What does it mean when, in June, the leaders of a school district that serves over 131,000 students are working with city and state governments to locate enough money to open school in August? In the United States—where provision of K-12 education has for nearly two centuries been provided publicly, where it has been believed essential for the formation of an informed democracy, where all have taken for granted the provision of schooling that is free and universally available—what does Pennsylvania’s seeming incapacity to provide adequately staffed schools for Philadelphia’s children mean?
On June 18, the Associated Press reported that school superintendent William Hite remained alarmed about a gaping hole in next year’s school budget. Still needed was “at least an additional $96 million to offer students even a ‘wholly inadequate’ education next year.”
Pennsylvania lacks a working formula to distribute funds to local school districts. At the same time the School District of Philadelphia has been under state control since 2001, with a state-appointed School Reform Commission making decisions in place of an elected local school board. According to Education Voters of Pennsylvania, under the current system, “City Council is the body that approves local taxes going to the District as well as the transfer of funds from the City budget.” But all of these bodies in charge of the schools say they are unable to come up with the money to educate Philadelphia’s children. Philadelphia is today’s poster child for the destruction of a public school system—primarily by a state government unwilling to carry out one of its primary responsibilities.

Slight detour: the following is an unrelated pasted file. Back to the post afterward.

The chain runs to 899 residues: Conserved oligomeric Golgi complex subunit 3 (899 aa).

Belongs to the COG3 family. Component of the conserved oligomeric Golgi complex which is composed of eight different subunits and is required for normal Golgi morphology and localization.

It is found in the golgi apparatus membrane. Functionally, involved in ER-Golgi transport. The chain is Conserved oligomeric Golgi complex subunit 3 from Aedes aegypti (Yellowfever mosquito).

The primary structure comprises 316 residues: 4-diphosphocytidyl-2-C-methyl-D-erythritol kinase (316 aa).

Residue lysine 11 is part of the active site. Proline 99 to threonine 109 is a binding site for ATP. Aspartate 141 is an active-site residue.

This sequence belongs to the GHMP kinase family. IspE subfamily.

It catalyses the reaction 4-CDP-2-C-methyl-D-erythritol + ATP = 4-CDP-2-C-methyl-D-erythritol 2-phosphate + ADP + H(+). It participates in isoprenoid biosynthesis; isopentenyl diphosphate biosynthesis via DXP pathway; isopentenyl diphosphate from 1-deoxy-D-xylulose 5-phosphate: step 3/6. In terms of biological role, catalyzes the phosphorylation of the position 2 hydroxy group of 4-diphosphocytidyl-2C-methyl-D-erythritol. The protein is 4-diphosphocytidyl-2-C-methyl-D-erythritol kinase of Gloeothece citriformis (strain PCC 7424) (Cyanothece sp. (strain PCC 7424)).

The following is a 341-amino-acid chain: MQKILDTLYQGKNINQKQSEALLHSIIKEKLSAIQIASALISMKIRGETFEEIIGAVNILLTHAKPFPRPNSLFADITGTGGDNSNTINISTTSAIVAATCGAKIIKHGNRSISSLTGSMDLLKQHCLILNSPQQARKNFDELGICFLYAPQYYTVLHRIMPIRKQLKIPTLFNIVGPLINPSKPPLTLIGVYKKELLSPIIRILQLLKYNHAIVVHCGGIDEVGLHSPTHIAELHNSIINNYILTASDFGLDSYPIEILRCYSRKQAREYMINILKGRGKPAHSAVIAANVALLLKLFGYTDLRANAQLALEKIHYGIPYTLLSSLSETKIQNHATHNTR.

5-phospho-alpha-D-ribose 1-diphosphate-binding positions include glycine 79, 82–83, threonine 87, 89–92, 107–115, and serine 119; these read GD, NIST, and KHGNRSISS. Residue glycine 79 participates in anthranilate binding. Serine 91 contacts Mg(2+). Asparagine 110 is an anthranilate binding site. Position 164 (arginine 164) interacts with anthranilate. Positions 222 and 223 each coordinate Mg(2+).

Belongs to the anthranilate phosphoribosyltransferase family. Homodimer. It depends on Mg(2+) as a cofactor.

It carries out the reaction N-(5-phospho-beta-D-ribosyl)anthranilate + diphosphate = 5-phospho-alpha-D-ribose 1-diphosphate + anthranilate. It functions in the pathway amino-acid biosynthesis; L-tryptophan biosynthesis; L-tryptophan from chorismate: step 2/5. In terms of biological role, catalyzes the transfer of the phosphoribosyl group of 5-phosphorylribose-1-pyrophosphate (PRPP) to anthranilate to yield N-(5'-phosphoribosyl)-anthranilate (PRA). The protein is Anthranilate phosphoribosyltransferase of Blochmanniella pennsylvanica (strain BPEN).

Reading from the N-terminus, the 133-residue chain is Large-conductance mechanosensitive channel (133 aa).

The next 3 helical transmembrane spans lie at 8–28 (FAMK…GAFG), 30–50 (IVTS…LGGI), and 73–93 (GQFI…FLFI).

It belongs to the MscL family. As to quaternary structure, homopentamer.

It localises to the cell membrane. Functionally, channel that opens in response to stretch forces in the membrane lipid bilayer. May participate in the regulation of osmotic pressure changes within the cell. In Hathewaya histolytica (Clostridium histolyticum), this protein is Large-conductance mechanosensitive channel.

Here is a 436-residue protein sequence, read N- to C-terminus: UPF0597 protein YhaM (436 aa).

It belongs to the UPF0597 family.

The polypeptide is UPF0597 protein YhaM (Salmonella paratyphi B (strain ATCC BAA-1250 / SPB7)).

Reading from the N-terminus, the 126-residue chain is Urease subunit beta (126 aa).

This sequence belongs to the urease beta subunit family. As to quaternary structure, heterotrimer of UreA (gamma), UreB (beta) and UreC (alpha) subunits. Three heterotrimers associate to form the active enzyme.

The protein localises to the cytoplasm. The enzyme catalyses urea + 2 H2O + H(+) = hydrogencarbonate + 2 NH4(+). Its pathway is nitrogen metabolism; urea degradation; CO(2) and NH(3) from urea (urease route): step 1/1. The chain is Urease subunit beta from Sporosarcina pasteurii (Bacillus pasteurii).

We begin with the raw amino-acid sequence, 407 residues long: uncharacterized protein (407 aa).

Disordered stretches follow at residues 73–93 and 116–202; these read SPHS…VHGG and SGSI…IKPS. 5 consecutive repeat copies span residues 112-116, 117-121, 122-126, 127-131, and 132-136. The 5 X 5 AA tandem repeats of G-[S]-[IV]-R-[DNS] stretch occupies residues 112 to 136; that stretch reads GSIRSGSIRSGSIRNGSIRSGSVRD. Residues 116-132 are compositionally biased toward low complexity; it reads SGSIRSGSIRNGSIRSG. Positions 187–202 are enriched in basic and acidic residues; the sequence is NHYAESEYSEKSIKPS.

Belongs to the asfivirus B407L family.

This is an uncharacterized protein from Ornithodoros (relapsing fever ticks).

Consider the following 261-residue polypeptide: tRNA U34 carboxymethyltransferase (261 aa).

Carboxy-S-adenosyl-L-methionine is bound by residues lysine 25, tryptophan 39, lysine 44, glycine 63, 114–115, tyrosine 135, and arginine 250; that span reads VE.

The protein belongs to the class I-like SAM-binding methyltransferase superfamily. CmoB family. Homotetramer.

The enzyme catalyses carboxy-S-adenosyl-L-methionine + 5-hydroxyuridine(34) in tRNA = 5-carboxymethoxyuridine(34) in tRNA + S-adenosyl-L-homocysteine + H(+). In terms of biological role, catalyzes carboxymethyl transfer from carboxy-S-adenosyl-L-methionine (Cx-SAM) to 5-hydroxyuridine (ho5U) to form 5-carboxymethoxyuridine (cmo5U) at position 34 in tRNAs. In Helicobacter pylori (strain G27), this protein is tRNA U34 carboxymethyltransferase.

At the end of May, Valerie Strauss covered the situation in the Washington Post: “One surefire way to wreck a public school system. There are plenty of ways, but right now let’s just focus on one district, the state-run Philadelphia School District, which has been starved for funding by the administration of Republican Gov. Tom Corbett and has been a guinea pig for corporate school reform, with widespread school closures and rapid charter expansion in the past decade.” As Strauss reported, in late May the state-created School Reform Commission itself staged a protest by refusing to pass the doomsday budget presented by William Hite, the school superintendent. Hite—explaining that the proposed budget would elevate class size to 41, cut special education, and lay off 800 teachers in addition to the mass of teachers laid off a year ago when 24 local schools were closed in a crisis that prefigured what is happening again this year—declared that the budget he was presenting was insufficient to protect the safety and well-being of the district’s students.
Meanwhile, according to Dan Mezzacappa in the Philadelphia Public School Notebook, payments to Philadelphia’s charters, which are set by state law, are currently “nearly a third of its (the district’s) $2.4 billion budget.” Mezzacappa reports that half of the state’s 170 charter schools are located in the School District of Philadelphia.